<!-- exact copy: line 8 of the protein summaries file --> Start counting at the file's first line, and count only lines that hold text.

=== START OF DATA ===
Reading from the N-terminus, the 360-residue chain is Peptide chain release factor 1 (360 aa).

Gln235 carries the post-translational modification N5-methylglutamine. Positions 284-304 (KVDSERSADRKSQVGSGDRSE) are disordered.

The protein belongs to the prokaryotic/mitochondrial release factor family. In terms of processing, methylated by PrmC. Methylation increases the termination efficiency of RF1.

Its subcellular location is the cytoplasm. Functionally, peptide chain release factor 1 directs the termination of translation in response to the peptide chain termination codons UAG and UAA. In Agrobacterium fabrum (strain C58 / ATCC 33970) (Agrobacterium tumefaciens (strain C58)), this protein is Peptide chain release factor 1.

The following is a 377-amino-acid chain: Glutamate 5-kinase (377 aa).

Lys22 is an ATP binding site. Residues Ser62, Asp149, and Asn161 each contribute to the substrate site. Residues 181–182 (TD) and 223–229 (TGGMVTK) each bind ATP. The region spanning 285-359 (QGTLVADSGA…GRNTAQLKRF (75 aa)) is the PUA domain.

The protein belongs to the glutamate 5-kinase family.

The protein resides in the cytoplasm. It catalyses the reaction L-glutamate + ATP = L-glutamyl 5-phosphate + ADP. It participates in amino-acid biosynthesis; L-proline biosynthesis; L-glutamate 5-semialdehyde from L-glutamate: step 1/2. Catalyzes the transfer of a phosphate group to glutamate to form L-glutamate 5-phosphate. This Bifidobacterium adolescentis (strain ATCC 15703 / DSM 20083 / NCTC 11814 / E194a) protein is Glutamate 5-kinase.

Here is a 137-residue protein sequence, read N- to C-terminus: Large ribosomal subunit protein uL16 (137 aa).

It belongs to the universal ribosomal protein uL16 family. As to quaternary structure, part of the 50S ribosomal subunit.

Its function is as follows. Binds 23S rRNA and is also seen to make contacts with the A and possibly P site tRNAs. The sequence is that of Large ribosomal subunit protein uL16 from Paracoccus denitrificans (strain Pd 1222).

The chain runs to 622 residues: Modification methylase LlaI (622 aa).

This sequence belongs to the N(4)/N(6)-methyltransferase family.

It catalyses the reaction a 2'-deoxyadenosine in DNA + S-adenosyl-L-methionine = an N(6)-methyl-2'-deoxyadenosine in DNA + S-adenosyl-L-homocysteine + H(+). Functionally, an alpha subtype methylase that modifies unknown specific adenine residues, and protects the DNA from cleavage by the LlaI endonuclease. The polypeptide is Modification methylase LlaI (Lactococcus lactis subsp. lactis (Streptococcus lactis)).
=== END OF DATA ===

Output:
The protein resides in the cytoplasm. It catalyses the reaction L-glutamate + ATP = L-glutamyl 5-phosphate + ADP. It participates in amino-acid biosynthesis; L-proline biosynthesis; L-glutamate 5-semialdehyde from L-glutamate: step 1/2. Catalyzes the transfer of a phosphate group to glutamate to form L-glutamate 5-phosphate. This Bifidobacterium adolescentis (strain ATCC 15703 / DSM 20083 / NCTC 11814 / E194a) protein is Glutamate 5-kinase.